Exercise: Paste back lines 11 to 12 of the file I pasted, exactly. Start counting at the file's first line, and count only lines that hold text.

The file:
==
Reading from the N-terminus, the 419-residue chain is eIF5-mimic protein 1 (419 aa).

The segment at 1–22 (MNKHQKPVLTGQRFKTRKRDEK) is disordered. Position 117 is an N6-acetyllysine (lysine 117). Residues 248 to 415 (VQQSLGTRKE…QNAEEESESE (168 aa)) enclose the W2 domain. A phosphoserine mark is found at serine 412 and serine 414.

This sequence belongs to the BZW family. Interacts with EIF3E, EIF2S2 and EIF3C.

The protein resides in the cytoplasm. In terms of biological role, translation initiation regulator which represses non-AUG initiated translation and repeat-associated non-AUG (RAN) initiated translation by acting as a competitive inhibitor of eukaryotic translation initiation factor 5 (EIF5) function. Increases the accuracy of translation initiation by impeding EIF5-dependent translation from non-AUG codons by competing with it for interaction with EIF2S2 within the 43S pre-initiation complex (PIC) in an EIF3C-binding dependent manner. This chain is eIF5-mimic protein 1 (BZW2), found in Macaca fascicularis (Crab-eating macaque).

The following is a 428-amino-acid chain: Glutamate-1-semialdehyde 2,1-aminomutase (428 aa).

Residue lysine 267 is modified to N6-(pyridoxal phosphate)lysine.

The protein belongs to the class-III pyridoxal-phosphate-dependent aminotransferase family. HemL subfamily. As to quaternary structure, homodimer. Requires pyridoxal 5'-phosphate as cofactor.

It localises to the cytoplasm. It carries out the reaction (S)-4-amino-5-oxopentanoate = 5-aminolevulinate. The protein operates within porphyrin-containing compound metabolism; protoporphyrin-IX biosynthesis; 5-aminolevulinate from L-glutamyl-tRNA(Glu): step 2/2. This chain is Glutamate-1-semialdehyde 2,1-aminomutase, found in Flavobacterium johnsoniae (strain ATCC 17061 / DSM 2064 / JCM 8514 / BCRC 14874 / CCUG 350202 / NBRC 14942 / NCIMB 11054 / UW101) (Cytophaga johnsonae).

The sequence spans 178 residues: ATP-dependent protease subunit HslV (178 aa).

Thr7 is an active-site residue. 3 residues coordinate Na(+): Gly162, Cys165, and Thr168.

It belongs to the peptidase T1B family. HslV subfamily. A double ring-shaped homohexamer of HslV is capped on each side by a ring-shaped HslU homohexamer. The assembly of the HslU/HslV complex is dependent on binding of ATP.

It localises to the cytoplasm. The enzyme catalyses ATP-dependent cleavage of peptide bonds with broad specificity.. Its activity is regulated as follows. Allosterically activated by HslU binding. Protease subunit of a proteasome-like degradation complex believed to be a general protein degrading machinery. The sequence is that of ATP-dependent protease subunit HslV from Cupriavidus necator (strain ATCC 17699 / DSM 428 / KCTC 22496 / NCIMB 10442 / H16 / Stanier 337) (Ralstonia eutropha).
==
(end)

It belongs to the peptidase T1B family. HslV subfamily. A double ring-shaped homohexamer of HslV is capped on each side by a ring-shaped HslU homohexamer. The assembly of the HslU/HslV complex is dependent on binding of ATP.

It localises to the cytoplasm. The enzyme catalyses ATP-dependent cleavage of peptide bonds with broad specificity.. Its activity is regulated as follows. Allosterically activated by HslU binding. Protease subunit of a proteasome-like degradation complex believed to be a general protein degrading machinery. The sequence is that of ATP-dependent protease subunit HslV from Cupriavidus necator (strain ATCC 17699 / DSM 428 / KCTC 22496 / NCIMB 10442 / H16 / Stanier 337) (Ralstonia eutropha).